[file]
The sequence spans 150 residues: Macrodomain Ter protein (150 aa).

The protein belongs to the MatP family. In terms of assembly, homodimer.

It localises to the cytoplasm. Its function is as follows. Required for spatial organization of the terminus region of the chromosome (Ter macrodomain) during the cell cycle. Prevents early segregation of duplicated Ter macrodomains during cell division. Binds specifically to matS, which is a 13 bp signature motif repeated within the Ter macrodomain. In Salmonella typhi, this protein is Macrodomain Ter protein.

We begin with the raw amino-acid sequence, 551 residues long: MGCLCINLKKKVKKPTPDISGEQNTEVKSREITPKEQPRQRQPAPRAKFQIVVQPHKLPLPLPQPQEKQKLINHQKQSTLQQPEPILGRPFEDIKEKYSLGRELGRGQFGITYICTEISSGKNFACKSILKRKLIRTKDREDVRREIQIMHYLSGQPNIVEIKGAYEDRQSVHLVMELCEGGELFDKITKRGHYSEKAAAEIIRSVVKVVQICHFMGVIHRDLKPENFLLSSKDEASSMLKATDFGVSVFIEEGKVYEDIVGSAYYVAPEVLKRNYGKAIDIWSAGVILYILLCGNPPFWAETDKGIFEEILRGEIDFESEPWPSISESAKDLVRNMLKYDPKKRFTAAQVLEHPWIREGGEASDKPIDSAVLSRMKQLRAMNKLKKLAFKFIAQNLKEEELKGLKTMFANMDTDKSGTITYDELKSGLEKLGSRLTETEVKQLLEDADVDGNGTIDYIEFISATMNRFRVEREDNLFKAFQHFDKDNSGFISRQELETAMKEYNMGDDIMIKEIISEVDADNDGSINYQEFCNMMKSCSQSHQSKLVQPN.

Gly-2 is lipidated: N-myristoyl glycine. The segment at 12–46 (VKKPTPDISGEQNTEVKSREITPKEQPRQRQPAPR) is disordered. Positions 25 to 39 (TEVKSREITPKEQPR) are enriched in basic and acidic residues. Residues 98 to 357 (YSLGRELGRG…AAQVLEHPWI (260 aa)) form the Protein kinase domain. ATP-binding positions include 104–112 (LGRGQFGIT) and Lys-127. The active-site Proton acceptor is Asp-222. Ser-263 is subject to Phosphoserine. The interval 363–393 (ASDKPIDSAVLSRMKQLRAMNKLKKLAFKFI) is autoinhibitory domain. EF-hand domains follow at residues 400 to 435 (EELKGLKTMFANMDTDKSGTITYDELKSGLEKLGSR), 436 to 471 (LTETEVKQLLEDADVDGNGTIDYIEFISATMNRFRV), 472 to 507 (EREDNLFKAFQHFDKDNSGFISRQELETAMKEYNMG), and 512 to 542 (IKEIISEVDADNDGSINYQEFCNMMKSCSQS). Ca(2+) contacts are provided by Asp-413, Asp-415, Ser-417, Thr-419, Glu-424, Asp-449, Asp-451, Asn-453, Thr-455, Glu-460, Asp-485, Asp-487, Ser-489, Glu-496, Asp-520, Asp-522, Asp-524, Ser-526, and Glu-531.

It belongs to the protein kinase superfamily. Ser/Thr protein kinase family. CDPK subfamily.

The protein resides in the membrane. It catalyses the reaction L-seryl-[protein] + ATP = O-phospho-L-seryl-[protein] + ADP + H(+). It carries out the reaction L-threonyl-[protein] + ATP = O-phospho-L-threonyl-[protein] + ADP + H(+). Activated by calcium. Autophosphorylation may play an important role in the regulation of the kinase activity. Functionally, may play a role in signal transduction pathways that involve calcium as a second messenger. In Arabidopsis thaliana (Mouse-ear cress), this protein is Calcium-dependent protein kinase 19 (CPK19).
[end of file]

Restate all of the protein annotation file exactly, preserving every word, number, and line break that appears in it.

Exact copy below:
The sequence spans 150 residues: Macrodomain Ter protein (150 aa).

The protein belongs to the MatP family. In terms of assembly, homodimer.

It localises to the cytoplasm. Its function is as follows. Required for spatial organization of the terminus region of the chromosome (Ter macrodomain) during the cell cycle. Prevents early segregation of duplicated Ter macrodomains during cell division. Binds specifically to matS, which is a 13 bp signature motif repeated within the Ter macrodomain. In Salmonella typhi, this protein is Macrodomain Ter protein.

We begin with the raw amino-acid sequence, 551 residues long: MGCLCINLKKKVKKPTPDISGEQNTEVKSREITPKEQPRQRQPAPRAKFQIVVQPHKLPLPLPQPQEKQKLINHQKQSTLQQPEPILGRPFEDIKEKYSLGRELGRGQFGITYICTEISSGKNFACKSILKRKLIRTKDREDVRREIQIMHYLSGQPNIVEIKGAYEDRQSVHLVMELCEGGELFDKITKRGHYSEKAAAEIIRSVVKVVQICHFMGVIHRDLKPENFLLSSKDEASSMLKATDFGVSVFIEEGKVYEDIVGSAYYVAPEVLKRNYGKAIDIWSAGVILYILLCGNPPFWAETDKGIFEEILRGEIDFESEPWPSISESAKDLVRNMLKYDPKKRFTAAQVLEHPWIREGGEASDKPIDSAVLSRMKQLRAMNKLKKLAFKFIAQNLKEEELKGLKTMFANMDTDKSGTITYDELKSGLEKLGSRLTETEVKQLLEDADVDGNGTIDYIEFISATMNRFRVEREDNLFKAFQHFDKDNSGFISRQELETAMKEYNMGDDIMIKEIISEVDADNDGSINYQEFCNMMKSCSQSHQSKLVQPN.

Gly-2 is lipidated: N-myristoyl glycine. The segment at 12–46 (VKKPTPDISGEQNTEVKSREITPKEQPRQRQPAPR) is disordered. Positions 25 to 39 (TEVKSREITPKEQPR) are enriched in basic and acidic residues. Residues 98 to 357 (YSLGRELGRG…AAQVLEHPWI (260 aa)) form the Protein kinase domain. ATP-binding positions include 104–112 (LGRGQFGIT) and Lys-127. The active-site Proton acceptor is Asp-222. Ser-263 is subject to Phosphoserine. The interval 363–393 (ASDKPIDSAVLSRMKQLRAMNKLKKLAFKFI) is autoinhibitory domain. EF-hand domains follow at residues 400 to 435 (EELKGLKTMFANMDTDKSGTITYDELKSGLEKLGSR), 436 to 471 (LTETEVKQLLEDADVDGNGTIDYIEFISATMNRFRV), 472 to 507 (EREDNLFKAFQHFDKDNSGFISRQELETAMKEYNMG), and 512 to 542 (IKEIISEVDADNDGSINYQEFCNMMKSCSQS). Ca(2+) contacts are provided by Asp-413, Asp-415, Ser-417, Thr-419, Glu-424, Asp-449, Asp-451, Asn-453, Thr-455, Glu-460, Asp-485, Asp-487, Ser-489, Glu-496, Asp-520, Asp-522, Asp-524, Ser-526, and Glu-531.

It belongs to the protein kinase superfamily. Ser/Thr protein kinase family. CDPK subfamily.

The protein resides in the membrane. It catalyses the reaction L-seryl-[protein] + ATP = O-phospho-L-seryl-[protein] + ADP + H(+). It carries out the reaction L-threonyl-[protein] + ATP = O-phospho-L-threonyl-[protein] + ADP + H(+). Activated by calcium. Autophosphorylation may play an important role in the regulation of the kinase activity. Functionally, may play a role in signal transduction pathways that involve calcium as a second messenger. In Arabidopsis thaliana (Mouse-ear cress), this protein is Calcium-dependent protein kinase 19 (CPK19).